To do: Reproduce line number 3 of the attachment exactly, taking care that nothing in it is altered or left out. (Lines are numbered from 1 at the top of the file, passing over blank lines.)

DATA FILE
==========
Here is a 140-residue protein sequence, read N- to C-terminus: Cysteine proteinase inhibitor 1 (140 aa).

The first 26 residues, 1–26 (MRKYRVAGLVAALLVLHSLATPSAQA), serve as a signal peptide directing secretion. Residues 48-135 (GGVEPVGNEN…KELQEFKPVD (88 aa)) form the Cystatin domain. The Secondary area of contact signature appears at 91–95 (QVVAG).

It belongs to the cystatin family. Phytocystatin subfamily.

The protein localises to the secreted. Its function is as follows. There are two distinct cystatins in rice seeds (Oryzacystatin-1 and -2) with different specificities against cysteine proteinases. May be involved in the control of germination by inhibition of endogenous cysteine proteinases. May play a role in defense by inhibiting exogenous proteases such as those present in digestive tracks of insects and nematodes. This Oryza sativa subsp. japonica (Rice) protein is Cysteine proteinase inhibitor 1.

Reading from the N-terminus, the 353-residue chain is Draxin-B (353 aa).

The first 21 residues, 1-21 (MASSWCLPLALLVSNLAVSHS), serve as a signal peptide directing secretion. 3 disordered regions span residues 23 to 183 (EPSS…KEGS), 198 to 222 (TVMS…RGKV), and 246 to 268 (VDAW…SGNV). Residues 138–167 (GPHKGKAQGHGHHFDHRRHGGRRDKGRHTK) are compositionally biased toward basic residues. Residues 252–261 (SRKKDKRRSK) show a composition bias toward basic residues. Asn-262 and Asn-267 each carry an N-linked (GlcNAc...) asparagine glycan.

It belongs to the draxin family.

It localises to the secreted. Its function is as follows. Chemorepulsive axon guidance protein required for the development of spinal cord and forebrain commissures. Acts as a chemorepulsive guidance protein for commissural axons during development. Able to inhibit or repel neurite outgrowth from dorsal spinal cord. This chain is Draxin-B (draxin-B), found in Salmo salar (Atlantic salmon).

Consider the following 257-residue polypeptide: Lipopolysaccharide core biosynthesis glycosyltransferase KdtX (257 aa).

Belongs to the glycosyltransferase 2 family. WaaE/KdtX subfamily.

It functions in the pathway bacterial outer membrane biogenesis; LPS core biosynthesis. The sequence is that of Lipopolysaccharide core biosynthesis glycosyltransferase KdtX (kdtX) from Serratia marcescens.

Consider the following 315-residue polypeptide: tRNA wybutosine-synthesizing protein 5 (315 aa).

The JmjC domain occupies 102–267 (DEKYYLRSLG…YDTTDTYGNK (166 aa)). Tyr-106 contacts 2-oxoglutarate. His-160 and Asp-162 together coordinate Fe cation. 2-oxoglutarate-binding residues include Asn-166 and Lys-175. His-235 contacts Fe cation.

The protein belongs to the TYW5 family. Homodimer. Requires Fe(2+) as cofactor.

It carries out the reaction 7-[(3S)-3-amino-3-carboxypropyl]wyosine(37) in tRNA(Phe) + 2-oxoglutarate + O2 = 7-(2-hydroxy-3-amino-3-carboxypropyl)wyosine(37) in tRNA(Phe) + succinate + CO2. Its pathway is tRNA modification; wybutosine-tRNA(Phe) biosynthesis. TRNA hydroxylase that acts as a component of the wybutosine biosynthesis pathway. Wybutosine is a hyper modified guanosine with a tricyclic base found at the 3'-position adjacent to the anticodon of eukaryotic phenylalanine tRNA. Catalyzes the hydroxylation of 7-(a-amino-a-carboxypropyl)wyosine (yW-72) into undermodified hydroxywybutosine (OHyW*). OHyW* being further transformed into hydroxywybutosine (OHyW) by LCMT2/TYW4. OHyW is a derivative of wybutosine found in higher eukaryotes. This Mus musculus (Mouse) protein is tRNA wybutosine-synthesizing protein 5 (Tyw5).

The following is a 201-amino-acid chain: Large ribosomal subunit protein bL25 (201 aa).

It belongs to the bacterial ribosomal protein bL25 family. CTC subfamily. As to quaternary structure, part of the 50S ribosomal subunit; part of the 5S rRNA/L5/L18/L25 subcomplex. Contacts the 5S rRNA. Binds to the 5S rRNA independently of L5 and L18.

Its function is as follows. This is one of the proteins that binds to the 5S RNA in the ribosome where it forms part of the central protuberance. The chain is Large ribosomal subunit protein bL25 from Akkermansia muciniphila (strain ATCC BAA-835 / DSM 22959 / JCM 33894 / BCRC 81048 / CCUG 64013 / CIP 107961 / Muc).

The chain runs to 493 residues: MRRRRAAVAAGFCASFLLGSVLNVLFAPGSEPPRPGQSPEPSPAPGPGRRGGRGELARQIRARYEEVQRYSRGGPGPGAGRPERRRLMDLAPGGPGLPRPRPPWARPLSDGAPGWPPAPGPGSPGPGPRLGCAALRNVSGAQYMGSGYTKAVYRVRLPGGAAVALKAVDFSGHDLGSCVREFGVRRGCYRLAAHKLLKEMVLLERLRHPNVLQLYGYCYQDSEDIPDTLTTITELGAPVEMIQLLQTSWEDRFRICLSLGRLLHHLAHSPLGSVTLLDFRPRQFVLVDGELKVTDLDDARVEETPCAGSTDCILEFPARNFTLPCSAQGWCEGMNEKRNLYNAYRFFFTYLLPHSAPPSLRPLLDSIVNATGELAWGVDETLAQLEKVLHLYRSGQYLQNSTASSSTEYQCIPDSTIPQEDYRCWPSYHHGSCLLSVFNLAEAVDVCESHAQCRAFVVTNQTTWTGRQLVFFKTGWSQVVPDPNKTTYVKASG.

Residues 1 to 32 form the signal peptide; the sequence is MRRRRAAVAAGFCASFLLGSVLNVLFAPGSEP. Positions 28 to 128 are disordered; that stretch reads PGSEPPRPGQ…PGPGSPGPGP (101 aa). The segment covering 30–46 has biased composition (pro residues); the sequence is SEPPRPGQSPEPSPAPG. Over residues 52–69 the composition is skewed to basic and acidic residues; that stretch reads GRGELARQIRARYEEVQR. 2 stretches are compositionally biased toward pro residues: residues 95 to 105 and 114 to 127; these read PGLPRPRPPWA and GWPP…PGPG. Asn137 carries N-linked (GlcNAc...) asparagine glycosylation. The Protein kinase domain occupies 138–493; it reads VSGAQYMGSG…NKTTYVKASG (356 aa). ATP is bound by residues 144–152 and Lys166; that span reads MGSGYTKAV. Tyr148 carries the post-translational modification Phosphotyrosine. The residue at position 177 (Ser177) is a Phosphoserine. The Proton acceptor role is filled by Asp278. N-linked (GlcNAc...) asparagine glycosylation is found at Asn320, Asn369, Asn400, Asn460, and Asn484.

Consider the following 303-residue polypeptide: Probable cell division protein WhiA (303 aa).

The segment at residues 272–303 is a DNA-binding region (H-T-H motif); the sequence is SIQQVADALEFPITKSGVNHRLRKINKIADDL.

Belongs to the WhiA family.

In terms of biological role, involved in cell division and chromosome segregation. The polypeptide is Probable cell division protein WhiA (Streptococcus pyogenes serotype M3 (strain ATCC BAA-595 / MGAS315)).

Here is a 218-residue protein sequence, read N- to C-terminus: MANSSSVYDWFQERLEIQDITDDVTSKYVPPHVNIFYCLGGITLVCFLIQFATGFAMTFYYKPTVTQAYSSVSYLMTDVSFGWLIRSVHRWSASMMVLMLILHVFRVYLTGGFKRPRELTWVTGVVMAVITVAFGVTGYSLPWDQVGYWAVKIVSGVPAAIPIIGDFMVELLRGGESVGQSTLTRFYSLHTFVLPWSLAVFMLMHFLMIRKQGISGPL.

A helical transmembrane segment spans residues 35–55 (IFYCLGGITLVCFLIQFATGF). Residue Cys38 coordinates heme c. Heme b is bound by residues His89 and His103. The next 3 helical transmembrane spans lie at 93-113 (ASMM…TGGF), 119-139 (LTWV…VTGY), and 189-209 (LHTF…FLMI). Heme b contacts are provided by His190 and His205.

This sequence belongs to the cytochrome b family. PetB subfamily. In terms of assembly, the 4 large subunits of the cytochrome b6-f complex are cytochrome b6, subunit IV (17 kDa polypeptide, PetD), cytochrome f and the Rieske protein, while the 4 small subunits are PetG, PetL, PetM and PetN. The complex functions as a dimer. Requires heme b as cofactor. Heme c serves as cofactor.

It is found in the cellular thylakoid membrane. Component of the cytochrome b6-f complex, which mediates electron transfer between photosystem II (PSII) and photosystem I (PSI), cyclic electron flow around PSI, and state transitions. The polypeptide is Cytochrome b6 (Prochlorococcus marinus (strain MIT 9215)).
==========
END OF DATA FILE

It belongs to the cystatin family. Phytocystatin subfamily.